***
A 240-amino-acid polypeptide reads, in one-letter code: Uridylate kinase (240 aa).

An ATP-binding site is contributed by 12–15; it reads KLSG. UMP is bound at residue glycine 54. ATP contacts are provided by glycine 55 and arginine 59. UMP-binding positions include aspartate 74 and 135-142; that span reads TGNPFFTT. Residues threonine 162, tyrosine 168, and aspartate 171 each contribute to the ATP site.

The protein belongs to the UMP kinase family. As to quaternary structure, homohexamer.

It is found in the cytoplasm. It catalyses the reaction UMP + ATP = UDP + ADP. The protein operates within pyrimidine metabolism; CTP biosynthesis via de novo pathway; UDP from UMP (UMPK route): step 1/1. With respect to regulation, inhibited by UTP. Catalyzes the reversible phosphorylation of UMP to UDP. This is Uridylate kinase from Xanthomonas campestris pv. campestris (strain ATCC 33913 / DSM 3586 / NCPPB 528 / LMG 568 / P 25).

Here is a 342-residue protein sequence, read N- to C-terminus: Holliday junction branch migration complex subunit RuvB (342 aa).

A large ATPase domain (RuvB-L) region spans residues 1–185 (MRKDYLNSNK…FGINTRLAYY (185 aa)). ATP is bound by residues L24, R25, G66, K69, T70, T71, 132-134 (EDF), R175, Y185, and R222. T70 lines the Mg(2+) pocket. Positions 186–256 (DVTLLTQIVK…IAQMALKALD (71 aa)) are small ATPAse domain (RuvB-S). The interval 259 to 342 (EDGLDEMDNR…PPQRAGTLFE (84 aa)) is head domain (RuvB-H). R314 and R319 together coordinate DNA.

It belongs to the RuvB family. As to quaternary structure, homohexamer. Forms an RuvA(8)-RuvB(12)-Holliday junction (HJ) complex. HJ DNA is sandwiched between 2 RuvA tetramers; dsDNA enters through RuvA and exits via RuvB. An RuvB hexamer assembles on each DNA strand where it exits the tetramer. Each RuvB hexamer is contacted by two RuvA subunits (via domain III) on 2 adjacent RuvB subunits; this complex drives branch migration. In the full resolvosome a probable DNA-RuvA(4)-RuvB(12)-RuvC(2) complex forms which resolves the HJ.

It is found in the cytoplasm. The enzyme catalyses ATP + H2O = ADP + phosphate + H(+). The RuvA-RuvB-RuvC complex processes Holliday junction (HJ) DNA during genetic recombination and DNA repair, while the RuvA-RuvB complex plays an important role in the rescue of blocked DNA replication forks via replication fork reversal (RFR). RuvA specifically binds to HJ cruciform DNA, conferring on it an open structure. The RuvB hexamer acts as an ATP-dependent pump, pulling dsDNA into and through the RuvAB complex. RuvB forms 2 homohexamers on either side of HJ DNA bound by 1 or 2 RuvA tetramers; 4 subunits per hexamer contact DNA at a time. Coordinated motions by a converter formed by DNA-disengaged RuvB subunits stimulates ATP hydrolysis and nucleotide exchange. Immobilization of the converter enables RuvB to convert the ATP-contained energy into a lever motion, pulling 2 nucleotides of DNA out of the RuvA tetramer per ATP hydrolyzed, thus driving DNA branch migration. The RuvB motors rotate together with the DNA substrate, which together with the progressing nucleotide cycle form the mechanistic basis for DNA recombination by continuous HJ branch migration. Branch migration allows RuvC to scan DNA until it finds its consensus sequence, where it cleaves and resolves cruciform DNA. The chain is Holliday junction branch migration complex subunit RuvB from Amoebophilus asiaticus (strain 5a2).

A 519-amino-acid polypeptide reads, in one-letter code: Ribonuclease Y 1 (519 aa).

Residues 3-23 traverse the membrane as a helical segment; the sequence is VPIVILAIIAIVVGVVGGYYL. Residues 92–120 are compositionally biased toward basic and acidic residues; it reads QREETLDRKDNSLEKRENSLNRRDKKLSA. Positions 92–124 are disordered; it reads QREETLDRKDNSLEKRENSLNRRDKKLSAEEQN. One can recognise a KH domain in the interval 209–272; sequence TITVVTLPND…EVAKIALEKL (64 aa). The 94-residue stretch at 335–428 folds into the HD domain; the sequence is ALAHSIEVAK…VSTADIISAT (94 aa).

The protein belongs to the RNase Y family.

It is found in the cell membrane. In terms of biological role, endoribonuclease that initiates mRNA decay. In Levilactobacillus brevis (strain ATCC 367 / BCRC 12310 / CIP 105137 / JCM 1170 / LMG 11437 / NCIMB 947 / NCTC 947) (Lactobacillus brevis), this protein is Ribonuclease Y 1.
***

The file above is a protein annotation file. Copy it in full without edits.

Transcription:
A 240-amino-acid polypeptide reads, in one-letter code: Uridylate kinase (240 aa).

An ATP-binding site is contributed by 12–15; it reads KLSG. UMP is bound at residue glycine 54. ATP contacts are provided by glycine 55 and arginine 59. UMP-binding positions include aspartate 74 and 135-142; that span reads TGNPFFTT. Residues threonine 162, tyrosine 168, and aspartate 171 each contribute to the ATP site.

The protein belongs to the UMP kinase family. As to quaternary structure, homohexamer.

It is found in the cytoplasm. It catalyses the reaction UMP + ATP = UDP + ADP. The protein operates within pyrimidine metabolism; CTP biosynthesis via de novo pathway; UDP from UMP (UMPK route): step 1/1. With respect to regulation, inhibited by UTP. Catalyzes the reversible phosphorylation of UMP to UDP. This is Uridylate kinase from Xanthomonas campestris pv. campestris (strain ATCC 33913 / DSM 3586 / NCPPB 528 / LMG 568 / P 25).

Here is a 342-residue protein sequence, read N- to C-terminus: Holliday junction branch migration complex subunit RuvB (342 aa).

A large ATPase domain (RuvB-L) region spans residues 1–185 (MRKDYLNSNK…FGINTRLAYY (185 aa)). ATP is bound by residues L24, R25, G66, K69, T70, T71, 132-134 (EDF), R175, Y185, and R222. T70 lines the Mg(2+) pocket. Positions 186–256 (DVTLLTQIVK…IAQMALKALD (71 aa)) are small ATPAse domain (RuvB-S). The interval 259 to 342 (EDGLDEMDNR…PPQRAGTLFE (84 aa)) is head domain (RuvB-H). R314 and R319 together coordinate DNA.

It belongs to the RuvB family. As to quaternary structure, homohexamer. Forms an RuvA(8)-RuvB(12)-Holliday junction (HJ) complex. HJ DNA is sandwiched between 2 RuvA tetramers; dsDNA enters through RuvA and exits via RuvB. An RuvB hexamer assembles on each DNA strand where it exits the tetramer. Each RuvB hexamer is contacted by two RuvA subunits (via domain III) on 2 adjacent RuvB subunits; this complex drives branch migration. In the full resolvosome a probable DNA-RuvA(4)-RuvB(12)-RuvC(2) complex forms which resolves the HJ.

It is found in the cytoplasm. The enzyme catalyses ATP + H2O = ADP + phosphate + H(+). The RuvA-RuvB-RuvC complex processes Holliday junction (HJ) DNA during genetic recombination and DNA repair, while the RuvA-RuvB complex plays an important role in the rescue of blocked DNA replication forks via replication fork reversal (RFR). RuvA specifically binds to HJ cruciform DNA, conferring on it an open structure. The RuvB hexamer acts as an ATP-dependent pump, pulling dsDNA into and through the RuvAB complex. RuvB forms 2 homohexamers on either side of HJ DNA bound by 1 or 2 RuvA tetramers; 4 subunits per hexamer contact DNA at a time. Coordinated motions by a converter formed by DNA-disengaged RuvB subunits stimulates ATP hydrolysis and nucleotide exchange. Immobilization of the converter enables RuvB to convert the ATP-contained energy into a lever motion, pulling 2 nucleotides of DNA out of the RuvA tetramer per ATP hydrolyzed, thus driving DNA branch migration. The RuvB motors rotate together with the DNA substrate, which together with the progressing nucleotide cycle form the mechanistic basis for DNA recombination by continuous HJ branch migration. Branch migration allows RuvC to scan DNA until it finds its consensus sequence, where it cleaves and resolves cruciform DNA. The chain is Holliday junction branch migration complex subunit RuvB from Amoebophilus asiaticus (strain 5a2).

A 519-amino-acid polypeptide reads, in one-letter code: Ribonuclease Y 1 (519 aa).

Residues 3-23 traverse the membrane as a helical segment; the sequence is VPIVILAIIAIVVGVVGGYYL. Residues 92–120 are compositionally biased toward basic and acidic residues; it reads QREETLDRKDNSLEKRENSLNRRDKKLSA. Positions 92–124 are disordered; it reads QREETLDRKDNSLEKRENSLNRRDKKLSAEEQN. One can recognise a KH domain in the interval 209–272; sequence TITVVTLPND…EVAKIALEKL (64 aa). The 94-residue stretch at 335–428 folds into the HD domain; the sequence is ALAHSIEVAK…VSTADIISAT (94 aa).

The protein belongs to the RNase Y family.

It is found in the cell membrane. In terms of biological role, endoribonuclease that initiates mRNA decay. In Levilactobacillus brevis (strain ATCC 367 / BCRC 12310 / CIP 105137 / JCM 1170 / LMG 11437 / NCIMB 947 / NCTC 947) (Lactobacillus brevis), this protein is Ribonuclease Y 1.